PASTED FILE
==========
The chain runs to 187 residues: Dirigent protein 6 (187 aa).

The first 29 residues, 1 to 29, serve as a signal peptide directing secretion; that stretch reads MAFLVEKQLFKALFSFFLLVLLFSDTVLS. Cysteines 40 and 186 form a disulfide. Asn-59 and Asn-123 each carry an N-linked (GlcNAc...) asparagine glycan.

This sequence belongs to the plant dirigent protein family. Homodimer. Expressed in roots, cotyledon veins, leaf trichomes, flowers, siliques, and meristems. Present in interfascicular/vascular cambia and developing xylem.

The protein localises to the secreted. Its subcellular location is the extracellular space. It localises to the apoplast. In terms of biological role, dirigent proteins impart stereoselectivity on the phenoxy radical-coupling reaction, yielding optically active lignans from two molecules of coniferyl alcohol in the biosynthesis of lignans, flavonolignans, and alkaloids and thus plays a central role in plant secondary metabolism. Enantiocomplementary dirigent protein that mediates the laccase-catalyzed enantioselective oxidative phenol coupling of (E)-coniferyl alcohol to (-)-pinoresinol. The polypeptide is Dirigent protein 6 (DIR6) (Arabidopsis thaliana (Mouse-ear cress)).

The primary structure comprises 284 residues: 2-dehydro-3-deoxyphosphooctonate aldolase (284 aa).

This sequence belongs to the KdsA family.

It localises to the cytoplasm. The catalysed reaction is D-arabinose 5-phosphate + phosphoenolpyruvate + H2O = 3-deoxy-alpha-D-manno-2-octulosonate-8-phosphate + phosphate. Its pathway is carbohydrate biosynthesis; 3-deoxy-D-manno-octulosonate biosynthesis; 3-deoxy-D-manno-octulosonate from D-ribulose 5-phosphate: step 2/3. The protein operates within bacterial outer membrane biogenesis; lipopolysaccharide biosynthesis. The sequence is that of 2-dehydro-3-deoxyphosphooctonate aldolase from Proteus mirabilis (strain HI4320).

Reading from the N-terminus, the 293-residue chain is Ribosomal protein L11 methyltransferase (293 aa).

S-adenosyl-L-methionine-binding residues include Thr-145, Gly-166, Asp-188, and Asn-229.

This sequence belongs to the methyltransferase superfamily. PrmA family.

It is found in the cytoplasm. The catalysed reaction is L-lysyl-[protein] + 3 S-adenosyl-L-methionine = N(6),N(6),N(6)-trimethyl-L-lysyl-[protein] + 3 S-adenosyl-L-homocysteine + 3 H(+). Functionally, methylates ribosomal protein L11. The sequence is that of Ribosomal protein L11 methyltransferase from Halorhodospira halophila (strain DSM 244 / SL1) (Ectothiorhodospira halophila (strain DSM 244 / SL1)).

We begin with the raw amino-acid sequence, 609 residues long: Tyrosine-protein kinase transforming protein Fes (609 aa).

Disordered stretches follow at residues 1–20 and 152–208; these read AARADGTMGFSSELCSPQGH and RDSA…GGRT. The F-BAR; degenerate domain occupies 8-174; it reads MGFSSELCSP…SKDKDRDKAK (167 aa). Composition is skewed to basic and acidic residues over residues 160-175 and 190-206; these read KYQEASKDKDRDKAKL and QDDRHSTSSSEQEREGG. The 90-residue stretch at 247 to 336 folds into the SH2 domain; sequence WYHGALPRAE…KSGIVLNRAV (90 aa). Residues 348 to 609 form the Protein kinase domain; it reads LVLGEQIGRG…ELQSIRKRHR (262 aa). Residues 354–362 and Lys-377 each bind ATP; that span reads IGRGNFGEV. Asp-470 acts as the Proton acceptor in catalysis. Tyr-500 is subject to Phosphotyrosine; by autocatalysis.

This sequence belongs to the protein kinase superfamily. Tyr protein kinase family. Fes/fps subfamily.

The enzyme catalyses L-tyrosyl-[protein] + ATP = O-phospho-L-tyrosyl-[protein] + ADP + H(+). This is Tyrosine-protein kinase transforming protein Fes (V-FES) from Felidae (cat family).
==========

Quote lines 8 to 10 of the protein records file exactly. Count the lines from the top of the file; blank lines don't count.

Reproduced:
Reading from the N-terminus, the 293-residue chain is Ribosomal protein L11 methyltransferase (293 aa).

S-adenosyl-L-methionine-binding residues include Thr-145, Gly-166, Asp-188, and Asn-229.

This sequence belongs to the methyltransferase superfamily. PrmA family.